Unfortunately, in the famous case of Nicklinson, the SC declined to change the law on assisted suicide (or in fact issue an Article 4 declaration of incompatibility between s.2(1) of the Suicide Act 1967 and Article 8 of the ECHR), and instead referred the issue to Parliament. Recently there was a bill that proposed decriminalising assisted suicide (Lord Falconer's Assisted Suicide Bill), however, this was rejected by MPs in the HoC 330-118, so the prospects for a change in the law are bleak.
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    My worry with if pensioners did have the option of death is that they might be pressured into it, and with the option, they might feel that it's their only option and that by getting old they are a burden to society or their family, some members of which may pressure them into it for the sake of inheritance. If it was legalised for pensioners to have assisted suicide then it's almost normalising it for no real reason. It's different of course if they have a serious or terminal illness, but if they are just a typical pensioner, no serious health concerns, then more should be done to promote their well-being to lead a great retirement and if they have no family then they should be given the option of support, not the option of death.
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    (Original post by AJ KO)
    There's also the issue where paralysed individuals, such as in the famous case of Tony Nicklinson, physically cannot kill themselves (other than by starving themselves to death). In extreme cases, such individuals lose all ability to communicate, so that raises the issue of consent (ergo, can such individuals consent to assisted suicide?).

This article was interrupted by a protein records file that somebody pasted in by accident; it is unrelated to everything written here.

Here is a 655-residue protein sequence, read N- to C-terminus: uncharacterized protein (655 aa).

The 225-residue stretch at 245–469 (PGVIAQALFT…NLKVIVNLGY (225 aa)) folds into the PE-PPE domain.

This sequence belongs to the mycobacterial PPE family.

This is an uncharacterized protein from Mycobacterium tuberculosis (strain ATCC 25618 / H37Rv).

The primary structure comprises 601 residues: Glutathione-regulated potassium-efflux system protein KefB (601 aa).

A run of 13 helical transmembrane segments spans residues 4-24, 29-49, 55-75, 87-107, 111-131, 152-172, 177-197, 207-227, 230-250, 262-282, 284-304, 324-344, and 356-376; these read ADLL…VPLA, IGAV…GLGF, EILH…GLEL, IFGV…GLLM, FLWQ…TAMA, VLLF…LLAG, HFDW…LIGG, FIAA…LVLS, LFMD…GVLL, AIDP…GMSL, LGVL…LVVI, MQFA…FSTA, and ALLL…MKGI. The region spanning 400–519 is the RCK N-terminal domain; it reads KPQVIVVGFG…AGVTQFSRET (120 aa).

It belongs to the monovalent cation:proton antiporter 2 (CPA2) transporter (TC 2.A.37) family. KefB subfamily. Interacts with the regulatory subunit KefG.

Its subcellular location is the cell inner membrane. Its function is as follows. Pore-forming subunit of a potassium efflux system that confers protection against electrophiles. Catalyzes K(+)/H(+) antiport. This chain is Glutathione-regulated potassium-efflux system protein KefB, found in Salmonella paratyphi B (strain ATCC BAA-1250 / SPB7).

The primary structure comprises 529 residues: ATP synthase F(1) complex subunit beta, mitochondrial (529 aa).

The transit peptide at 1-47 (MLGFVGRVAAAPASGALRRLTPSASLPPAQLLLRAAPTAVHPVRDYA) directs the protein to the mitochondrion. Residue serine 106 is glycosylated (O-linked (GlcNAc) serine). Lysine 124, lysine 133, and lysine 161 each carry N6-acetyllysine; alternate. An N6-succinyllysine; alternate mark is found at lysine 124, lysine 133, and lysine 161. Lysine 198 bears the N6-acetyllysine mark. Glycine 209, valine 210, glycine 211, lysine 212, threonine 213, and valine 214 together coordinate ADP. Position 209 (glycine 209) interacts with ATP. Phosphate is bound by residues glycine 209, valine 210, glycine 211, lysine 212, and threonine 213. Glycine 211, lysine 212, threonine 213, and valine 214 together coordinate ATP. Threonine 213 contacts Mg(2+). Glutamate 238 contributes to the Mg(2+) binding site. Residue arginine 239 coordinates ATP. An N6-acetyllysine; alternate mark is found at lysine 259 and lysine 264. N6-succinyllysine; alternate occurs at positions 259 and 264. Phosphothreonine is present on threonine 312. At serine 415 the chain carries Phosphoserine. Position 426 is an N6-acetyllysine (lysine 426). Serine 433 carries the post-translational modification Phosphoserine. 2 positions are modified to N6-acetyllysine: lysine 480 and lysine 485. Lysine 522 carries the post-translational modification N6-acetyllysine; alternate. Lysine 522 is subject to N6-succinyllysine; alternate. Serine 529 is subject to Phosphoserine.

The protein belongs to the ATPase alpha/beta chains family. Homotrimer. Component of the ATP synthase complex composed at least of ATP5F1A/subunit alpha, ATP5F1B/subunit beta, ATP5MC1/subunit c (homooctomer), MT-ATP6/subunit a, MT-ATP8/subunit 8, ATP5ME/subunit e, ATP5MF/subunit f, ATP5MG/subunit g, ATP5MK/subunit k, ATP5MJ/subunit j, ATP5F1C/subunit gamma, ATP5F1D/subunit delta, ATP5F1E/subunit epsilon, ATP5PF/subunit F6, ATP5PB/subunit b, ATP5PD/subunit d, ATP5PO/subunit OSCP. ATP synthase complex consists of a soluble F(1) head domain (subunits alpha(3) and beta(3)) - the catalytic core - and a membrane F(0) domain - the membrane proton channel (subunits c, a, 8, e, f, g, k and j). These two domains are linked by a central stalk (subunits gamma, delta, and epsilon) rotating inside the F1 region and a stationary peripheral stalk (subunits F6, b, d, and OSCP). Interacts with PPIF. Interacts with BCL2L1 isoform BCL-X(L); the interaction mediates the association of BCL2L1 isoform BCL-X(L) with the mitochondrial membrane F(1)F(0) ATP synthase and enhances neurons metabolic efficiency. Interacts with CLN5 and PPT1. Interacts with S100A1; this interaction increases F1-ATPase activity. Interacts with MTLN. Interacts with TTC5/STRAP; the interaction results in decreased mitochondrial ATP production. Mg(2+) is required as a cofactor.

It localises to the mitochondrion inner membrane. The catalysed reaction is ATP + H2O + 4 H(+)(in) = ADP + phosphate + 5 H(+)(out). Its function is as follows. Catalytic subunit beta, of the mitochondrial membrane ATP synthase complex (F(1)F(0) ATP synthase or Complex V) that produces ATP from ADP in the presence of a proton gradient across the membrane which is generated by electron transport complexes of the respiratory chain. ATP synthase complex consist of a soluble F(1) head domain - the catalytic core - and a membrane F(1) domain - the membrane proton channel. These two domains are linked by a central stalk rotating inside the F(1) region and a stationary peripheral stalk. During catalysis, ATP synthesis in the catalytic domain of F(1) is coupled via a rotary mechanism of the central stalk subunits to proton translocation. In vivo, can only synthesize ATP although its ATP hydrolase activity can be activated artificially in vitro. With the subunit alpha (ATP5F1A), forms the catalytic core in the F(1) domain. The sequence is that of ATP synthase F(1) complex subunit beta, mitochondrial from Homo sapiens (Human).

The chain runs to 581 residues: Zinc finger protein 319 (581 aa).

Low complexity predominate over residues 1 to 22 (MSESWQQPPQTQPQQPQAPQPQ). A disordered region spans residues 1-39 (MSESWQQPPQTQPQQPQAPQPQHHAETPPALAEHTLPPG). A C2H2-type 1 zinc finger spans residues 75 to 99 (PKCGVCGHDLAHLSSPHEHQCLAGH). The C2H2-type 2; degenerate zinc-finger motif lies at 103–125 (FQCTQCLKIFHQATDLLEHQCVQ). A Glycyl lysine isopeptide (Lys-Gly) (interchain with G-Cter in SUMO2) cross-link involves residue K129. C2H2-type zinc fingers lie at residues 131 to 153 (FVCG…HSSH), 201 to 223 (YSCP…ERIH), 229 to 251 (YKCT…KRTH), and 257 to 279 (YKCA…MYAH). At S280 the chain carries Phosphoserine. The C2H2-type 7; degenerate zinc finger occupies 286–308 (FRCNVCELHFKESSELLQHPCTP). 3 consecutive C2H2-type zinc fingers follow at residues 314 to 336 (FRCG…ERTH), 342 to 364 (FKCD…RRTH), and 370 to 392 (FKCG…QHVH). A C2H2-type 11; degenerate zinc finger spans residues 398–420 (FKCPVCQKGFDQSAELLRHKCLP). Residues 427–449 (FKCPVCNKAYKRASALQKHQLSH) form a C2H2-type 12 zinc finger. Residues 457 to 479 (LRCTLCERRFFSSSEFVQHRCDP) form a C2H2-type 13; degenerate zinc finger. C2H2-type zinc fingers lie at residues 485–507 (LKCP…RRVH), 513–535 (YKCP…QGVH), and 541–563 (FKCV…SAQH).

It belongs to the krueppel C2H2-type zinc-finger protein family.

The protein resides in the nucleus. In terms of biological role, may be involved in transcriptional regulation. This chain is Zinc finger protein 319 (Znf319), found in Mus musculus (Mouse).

Unfortunately, in the famous case of Nicklinson, the SC declined to change the law on assisted suicide (or in fact issue an Article 4 declaration of incompatibility between s.2(1) of the Suicide Act 1967 and Article 8 of the ECHR), and instead referred the issue to Parliament. Recently there was a bill that proposed decriminalising assisted suicide (Lord Falconer's Assisted Suicide Bill), however, this was rejected by MPs in the HoC 330-118, so the prospects for a change in the law are bleak.
    I think the first case was rejected because of political climate. It was the 1960s. It's unlikely to have worked in that time. A more recent debate might still be denied because of taboo, but I think that if the public shows support for it, MP's can actually debate it in the HoC without fear of being judged as immoral by the public.
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    I feel like pulling my hair
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    (Original post by -CarpeDiem-)
    My worry with if pensioners did have the option of death is that they might be pressured into it, and with the option, they might feel that it's their only option and that by getting old they are a burden to society or their family, some members of which may pressure them into it for the sake of inheritance. If it was legalised for pensioners to have assisted suicide then it's almost normalising it for no real reason. It's different of course if they have a serious or terminal illness, but if they are just a typical pensioner, no serious health concerns, then more should be done to promote their well-being to lead a great retirement and if they have no family then they should be given the option of support, not the option of death.
    I agree with what you say in general and think it's a reasonable middle ground, but why not support and the option of death?

    Ultimately it comes down to how paternalistic you think the government should be vis-a-vis its citizens.

    (Original post by gregy521)
    I think the first case was rejected because of political climate. It was the 1960s. It's unlikely to have worked in that time. A more recent debate might still be denied because of taboo, but I think that if the public shows support for it, MP's can actually debate it in the HoC without fear of being judged as immoral by the public.